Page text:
Rape Crisis benefit turns 'dangerously cute' women into their own strongest allies
Published: August 29, 2012
"You'll leave today with bruises, scratches, nauseated..." The notice made me second-guess my warm and fuzzy feelings of women's empowerment at a recent self-defense seminar at STW Krav Maga. I literally wanted to run for the door. Pete Hardy, chief instructor for Krav Maga South Central Region with 12 years of combat experience, knows he has to lay it down rough so the women he trains won't fall victim to an attack from a friend or a stranger, getting laid down in the worst way imaginable.
"You have to beat them and beat them, it's your only way out. You can not talk your way out!" I knew I had to stay with the 174 women here and learn whatever these people wanted to teach me — to fully commit to the idea that I can defend myself against an attacker. With all the recent political talk about "forcible" and "legitimate" rape, it's not just a hot media topic. This is a real issue. This is a real threat. Statistically, it's a certainty: you or someone you know will be affected.
Krav Maga is the Hungarian/Israeli-based "contact combat" martial arts method that uses strikes, wrestling, and grappling as self defense in real-world situations. The "Dangerously Cute" seminar I was attending, a fundraiser for The Rape Crisis Center of San Antonio, was celebrating it's 10th year helping both survivors of rape and women concerned with personal safety learn techniques that can literally save lives. The Rape Crisis Center provided crisis advocates and therapists to assist sex-assault survivors overcome by emotion. Lynn Blanco, CEO of The Rape Crisis Center with 37 years of experience with the organization, said she "knows the scenarios are intense. We want our participants to feel safe, both emotionally and physically."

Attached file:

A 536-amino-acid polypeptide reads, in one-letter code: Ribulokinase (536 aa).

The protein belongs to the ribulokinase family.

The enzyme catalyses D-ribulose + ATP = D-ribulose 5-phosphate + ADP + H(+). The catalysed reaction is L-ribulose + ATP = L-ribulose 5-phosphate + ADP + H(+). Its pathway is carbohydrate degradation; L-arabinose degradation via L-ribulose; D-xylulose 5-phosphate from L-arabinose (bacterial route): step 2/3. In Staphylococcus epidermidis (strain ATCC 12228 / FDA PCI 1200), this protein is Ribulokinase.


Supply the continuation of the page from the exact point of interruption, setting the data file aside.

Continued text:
Hardy came up with the idea for a women's-only self-defense seminar and has helped dozens of young girls and women learn to feel safe again, to know what to do if there ever is a next time. "All rape survivors say the same thing: 'I didn't know what to do.' Well today you will know exactly what to do. You will strike him, kick your attacker in the balls, then go home and watch your soap operas like nothing happened." Oh really? This I had to see.
To open the class, three women were attacked by men wearing full riot gear. They were picked up, flung around, pinned to the ground, and came out on top and victorious within seconds. Two teenage girls behind me giggled uncontrollably. I knew they were unsettled by what was expected of us, fending off an attack by a stranger, a possible rapist, someone who could be a good friend or family member. It felt real and yes, it was very uncomfortable. But you have to go through these exercises and this physical pain in a safe environment so you know what to do should an attack come.
After warming up and learning some techniques, about two dozen heavily padded men, aka Krav Maga trainers and volunteers, entered the room. One by one, we had to close our eyes and prepare for their attack. This proved to be too scary and intense for some participants who chose not to spar. Some women were picked up from behind and flung to the ground, where they had to fight their attacker until they delivered a "debilitating hit" so they could get up and run away. My adrenaline was off the charts. I did not want to get hurt, but I also do not want to get raped. Ever. It's that simple.